GetOcean B -h.png

8. All arguments to this program are optional. By default, the program will try to merge all the files located in the (“./raw”) directory, and will automatically assign an output name, and provide a boundary condition file ready to be directly read in by TUFLOW FV.

This command can be customised to help with reprojection, add a local timezone, or pad nans downwards by depth.

A more complete example is shown below, which takes all the files located in “raw_data” and outputs a merged file called “GoC_HYCOM_20100301_20100501_AEST.nc” into “merged_data”.

This script also adds second time variable local_time that is offset by 10 hrs, and is labelled as "AEST".

  GetOcean B -i raw_data -o merged_data -tz 10 -ltz AEST -n GoC_HYCOM_20100301_20100501_AEST.nc

GetOcean merge data.png

Please note: It is highly recommended to add the start, end, and timezone to your output file name. For example, MyArea_20220201_20220401_UTC.nc, indicates that the data in this file is available from the 1st of February, 2022 to 1st of April, 2022 and is in the UTC timezone. If this convention is adhered to, it can save time and reduce errors and confusion when dealing with boundary conditions.

Review Get Ocean Outputs

Get Ocean produces a single NetCDF file which contains the merged downloaded data. Using xarray to inspect this NetCDF, we see it has the structure and properties shown below:

GetOcean xarray netcdf.png

This NetCDF file contains gridded boundary condition data, that is not suitable for viewing in QGIS. We can use the tfv Python module to create a NetCDF file for a single timestep, which we will then be able to inspect in QGIS. The details of this process are provided in Tutorial 3: Working With Gridded Boundary Condition Data. In the example below, we have chosen to create a file for the first timestep of the data.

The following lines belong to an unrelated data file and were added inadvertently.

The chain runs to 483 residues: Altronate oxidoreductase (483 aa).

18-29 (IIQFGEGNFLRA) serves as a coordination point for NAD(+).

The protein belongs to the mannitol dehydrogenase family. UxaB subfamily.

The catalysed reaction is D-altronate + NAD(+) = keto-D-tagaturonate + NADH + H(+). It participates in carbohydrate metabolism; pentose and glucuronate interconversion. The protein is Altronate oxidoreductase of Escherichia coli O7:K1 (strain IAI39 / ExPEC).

GetOcean review results.png GetOcean review results 2.png

This new NetCDF file may now be opened in QGIS using the TUFLOW Viewer Plugin to view the data variables as map outputs. In the figure below, the upper plan view shows surface velocity and the bottom image a 3D temperature long section between Point A and Point B. Note the region of cooler water underlaying the warmer surface water between chainages 1 and 3 degrees of longitude. For guidance on plotting in QGIS using the TUFLOW Viewer Plugin, please visit: Viewing 3D TUFLOW FV Results in QGIS.

GetOcean output QGIS.png

When Get Ocean merges the downloaded data into a single NetCDF file, it also creates an fvc file in the same location.

GetOcean outputs.png

Within this fvc file, you will find that Get Ocean has written your open ocean boundary conditions for you. All you need to do is list the open boundary nodestrings and replace “-0.5” with the relevant surface HYCOM mean sea level elevation offset for your study area and time period, as indicated below:

GetOcean fvc.png

These boundary conditions can then be incorporated into your TUFLOW FV model through an include statement, as shown below. This include statement will reference GoC_HYCOM_AEST.fvc, so that the commands it contains will be read by TUFLOW FV.

GetOcean include command.png

Upgrading Get Ocean

Periodically, updates are made to Get Ocean to add new features and fix issues. To learn how to upgrade to the most recent version follow the steps within: Upgrading Get Tools.


For further information on Get Ocean, please visit our GitLab page.

To learn how to use our other Python utilities, please visit our TUFLOW FV Python Toolbox, TUFLOW FV Get Tide and TUFLOW FV Get Atmos pages.

To see how to implement the most common TUFLOW FV model design features, please access our TUFLOW FV Example Models page.

To complete tutorials or learn more tips and tricks, please return to the TUFLOW FV Wiki Mainpage.

If you have any further queries, feedback or requests for new functionality, please feel free to get in contact with support@tuflow.com